ICAR’s herbicide-tolerant rice is not farmer-friendly and is a threat to national food security

This technology will raise cultivation costs by monopolising the seed-agrochemical market and may lead to more robust, herbicide-resistant weeds in the future, endangering rice production

The Indian Council of Agricultural Research (ICAR) has commercialised herbicide-tolerant (Ht) basmati rice varieties, claiming they can control weeds in rice crops while also promoting water-saving direct seeded rice (DSR). However, these claims are viewed as a “overstatement” of scientific facts.

According to the ambiguous claim made by ICAR, these new non-genetically modified (non-GM) varieties allow for the direct application of the herbicide Imazethapyr to eradicate weeds in the DSR system because they contain a mutated ALS gene.

Scientists working on the DSR cropping system argue that “there is no need for such technology to assist DSR because weeds can be easily managed by eco-friendly methods using climatic factors by advancing the date of sowing to May 15-June 10.”

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Even ICAR’s research published in The Pharma Innovation Journal in 2022 concluded that “eco-friendly hand weeding at 20 and 40 days after DSR sowing is more effective than repeated applications of Imazethapyr in Ht-rice for weed control and higher seed yield.

Furthermore, Imazethapyr only kills certain types of broadleaf weeds (BLW). Globally, the herbicides is recommended for soybean and pulse crops, but not for rice crops due to the different weed flora.

For other types of weeds, farmers would need another set of herbicide sprays, increasing cultivation costs. Moreover, Ht rice will not favour the genetic diversity of Indian rice as it will monopolise the seed markets in favour of specific varieties having the ALS gene.

Scientifically, the continued use of the same herbicides over time will result in the evolution of herbicide-resistant, more potent weeds via gene mutation and physiological changes that confer resistance to herbicides. This is a serious threat to rice production and food security in India. Weeds are a major biological constraint in rice production, causing losses ranging from 30-100 per cent.

Policymakers are well aware of a recent similar phenomenon in Bt Cotton in Punjab and Haryana, where new strains of pink bollworm pest developed resistance to Bt Cotton, severely reducing cotton production in these agriculturally advanced states.

It is worth noting that the North Western Plains, which include Punjab and Haryana, have long used the DSR system to grow aromatic Basmati rice. To control weeds in rice crops and ensure national food security, policymakers during the Green Revolution introduced the water-guzzling transplanted rice system by overusing groundwater-based irrigation.

These were promoted through subsidised electricity to tubewells in the semi-arid climatic states of Punjab-Haryana, using dwarf high-yielding varieties imported from the International Rice Research Institute in Manila.

These policy initiatives secured India’s food security over the last five decades but caused major ecological disasters, depleting groundwater in grey zones in these states. To overcome the adverse impact of the water-guzzling transplanted rice system, policymakers promoted economically non-viable crop diversification to paddy farmers without considering the climatic conditions of this zone.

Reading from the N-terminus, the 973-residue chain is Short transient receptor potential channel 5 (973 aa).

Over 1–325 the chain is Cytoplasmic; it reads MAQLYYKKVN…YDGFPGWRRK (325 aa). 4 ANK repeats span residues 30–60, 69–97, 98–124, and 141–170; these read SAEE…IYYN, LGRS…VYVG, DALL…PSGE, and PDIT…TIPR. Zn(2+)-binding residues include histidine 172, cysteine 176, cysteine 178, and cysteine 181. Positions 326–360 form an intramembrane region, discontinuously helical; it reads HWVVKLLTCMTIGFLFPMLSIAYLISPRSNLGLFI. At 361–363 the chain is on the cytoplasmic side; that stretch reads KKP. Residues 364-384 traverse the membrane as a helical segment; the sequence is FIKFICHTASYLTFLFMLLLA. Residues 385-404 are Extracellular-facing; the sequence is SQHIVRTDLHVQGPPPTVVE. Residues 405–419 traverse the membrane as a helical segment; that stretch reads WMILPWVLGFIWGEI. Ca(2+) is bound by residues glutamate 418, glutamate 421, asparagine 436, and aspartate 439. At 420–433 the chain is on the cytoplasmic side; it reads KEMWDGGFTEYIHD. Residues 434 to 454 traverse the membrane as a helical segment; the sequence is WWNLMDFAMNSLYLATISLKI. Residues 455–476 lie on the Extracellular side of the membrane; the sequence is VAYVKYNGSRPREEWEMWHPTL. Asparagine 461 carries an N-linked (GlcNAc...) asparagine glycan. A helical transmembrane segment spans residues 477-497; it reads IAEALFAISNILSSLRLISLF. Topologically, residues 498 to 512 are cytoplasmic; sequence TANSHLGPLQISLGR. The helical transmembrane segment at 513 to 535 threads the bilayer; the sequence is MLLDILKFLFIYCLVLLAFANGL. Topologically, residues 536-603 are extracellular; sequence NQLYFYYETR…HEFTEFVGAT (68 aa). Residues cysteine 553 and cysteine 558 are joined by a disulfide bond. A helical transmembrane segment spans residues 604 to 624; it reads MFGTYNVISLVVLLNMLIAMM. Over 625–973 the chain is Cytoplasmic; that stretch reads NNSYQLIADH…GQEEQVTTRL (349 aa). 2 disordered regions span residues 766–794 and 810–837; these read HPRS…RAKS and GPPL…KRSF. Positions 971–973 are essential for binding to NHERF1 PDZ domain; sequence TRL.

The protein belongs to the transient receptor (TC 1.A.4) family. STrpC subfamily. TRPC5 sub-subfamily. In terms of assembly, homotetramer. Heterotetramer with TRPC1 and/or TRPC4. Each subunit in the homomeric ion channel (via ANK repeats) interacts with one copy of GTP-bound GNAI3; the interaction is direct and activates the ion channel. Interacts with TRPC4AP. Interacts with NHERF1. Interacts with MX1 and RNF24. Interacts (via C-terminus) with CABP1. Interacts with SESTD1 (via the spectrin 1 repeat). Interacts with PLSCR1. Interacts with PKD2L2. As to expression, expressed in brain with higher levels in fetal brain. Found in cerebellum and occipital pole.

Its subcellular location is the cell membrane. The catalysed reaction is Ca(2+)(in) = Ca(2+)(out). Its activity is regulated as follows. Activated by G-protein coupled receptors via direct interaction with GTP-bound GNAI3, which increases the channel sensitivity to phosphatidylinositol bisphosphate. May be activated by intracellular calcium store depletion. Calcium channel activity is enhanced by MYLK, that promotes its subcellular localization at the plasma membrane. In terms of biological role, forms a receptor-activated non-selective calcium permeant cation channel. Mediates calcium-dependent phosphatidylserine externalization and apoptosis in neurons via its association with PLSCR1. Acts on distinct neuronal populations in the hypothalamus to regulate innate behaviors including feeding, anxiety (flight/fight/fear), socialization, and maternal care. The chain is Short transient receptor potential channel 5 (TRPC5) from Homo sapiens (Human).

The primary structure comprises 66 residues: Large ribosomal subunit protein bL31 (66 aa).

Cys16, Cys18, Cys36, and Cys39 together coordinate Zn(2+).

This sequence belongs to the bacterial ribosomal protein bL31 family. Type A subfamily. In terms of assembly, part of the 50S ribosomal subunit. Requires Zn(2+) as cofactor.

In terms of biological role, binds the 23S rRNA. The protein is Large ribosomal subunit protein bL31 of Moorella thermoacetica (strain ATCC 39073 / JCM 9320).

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These technically ill-conceived crop diversifications were not adopted by farmers due to their non-viability on technical, environmental, and economic grounds.

From 2014 to 2017, our research team at IARI Karnal improved TAR-VATTAR DSR technology to control weeds using climatic factors such as advancing sowing dates starting from May 15 to June 10 in hot and dry climates and cost-effective herbicides (Pendimethalin, for example).

Improved DSR technology became popular among farmers as it saved about 40 per cent of groundwater irrigation and cultivation costs, with savings in energy consumption (electricity, diesel, manpower, etc) without any loss of seed yield compared to water-guzzling transplanted rice.

Even a Haryana Chief Minister’s office press note dated April 1, 2023 acknowledged that by adopting DSR on 72,000 acres, farmers saved 31,500 crore litres of water during in 2022 Kharif cropping season.

At the Biennial Water Action Plan 2023-25 meeting, the Haryana CM further stated that DSR had been adopted on 2,45,493 acres during Kharif 2023 and set a goal to conserve 248,702 crore litres of water by December 2023, which has been successfully achieved. 

Similarly, during the COVID-19 pandemic in 2021, due to a scarcity of migrant labour for paddy transplantation, farmers in Punjab planted 600,000 hectares of paddy under DSR, demonstrating the viability of this improved, farmer- and eco-friendly cropping method.

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Farmers have already adopted improved TAR-VATTAR DSR technology on large areas because it effectively controls weeds in an eco-friendly and cost-effective manner.

Contrary to this, the recently introduced ill-conceived herbicide-tolerant rice (Ht-rice) technology will increase cultivation costs by monopolising the seed-agrochemicals market and may also endanger rice production with the development of more robust and potent weeds through mutation in the future. 

Therefore, herbicide-tolerant rice technology is not a farmer- or eco-friendly agricultural technology and may also pose a serious threat to the national food security of India.

Virender Singh Lather is Former Principal Scientist (Genetics & Cytogenetics), ICAR-Indian Agricultural Research Institute, New Delhi

Views expressed are the author’s own and don’t necessarily reflect those of Down To Earth

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